Reversible membrane deformations by straight DNA origami filaments†
Membrane-active cytoskeletal elements, such as FtsZ, septin or actin, form filamentous polymers able to induce and stabilize curvature on cellular membranes. In order to emulate the characteristic dynamic self-assembly properties of cytoskeletal subunits in vitro, biomimetic synthetic scaffolds were here developed using DNA origami. In contrast to our earlier work with pre-curved scaffolds, we specifically assessed the potential of origami mimicking straight filaments, such as actin and microtubules, by origami presenting cholesteryl anchors for membrane binding and additional blunt end stacking interactions for controllable polymerization into linear filaments. By assessing the interaction of our DNA nanostructures with model membranes using fluorescence microscopy, we show that filaments can be formed, upon increasing MgCl2 in solution, for structures displaying blunt ends; and can subsequently depolymerize, by decreasing the concentration of MgCl2. Distinctive spike-like membrane protrusions were generated on giant unilamellar vesicles at high membrane-bound filament densities, and the presence of such deformations was reversible and shown to correlate with the MgCl2-triggered polymerization of DNA origami subunits into filamentous aggregates. In the end, our approach reveals the formation of membrane-bound filaments as a minimal requirement for membrane shaping by straight cytoskeletal-like objects.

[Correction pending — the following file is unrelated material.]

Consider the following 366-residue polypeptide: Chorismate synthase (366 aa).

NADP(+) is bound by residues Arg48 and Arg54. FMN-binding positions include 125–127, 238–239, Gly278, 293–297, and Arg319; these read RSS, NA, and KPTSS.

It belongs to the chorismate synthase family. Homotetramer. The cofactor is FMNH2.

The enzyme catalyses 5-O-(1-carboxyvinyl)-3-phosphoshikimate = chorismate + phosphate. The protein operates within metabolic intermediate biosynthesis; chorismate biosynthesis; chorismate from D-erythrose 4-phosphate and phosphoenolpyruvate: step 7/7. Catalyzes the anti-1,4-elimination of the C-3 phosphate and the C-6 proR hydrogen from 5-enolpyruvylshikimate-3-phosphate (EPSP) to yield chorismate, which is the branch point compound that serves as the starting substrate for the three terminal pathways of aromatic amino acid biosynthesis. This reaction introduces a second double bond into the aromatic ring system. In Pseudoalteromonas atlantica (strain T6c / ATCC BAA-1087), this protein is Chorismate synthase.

- This article is part of the themed collection: Remodelling of Biomembranes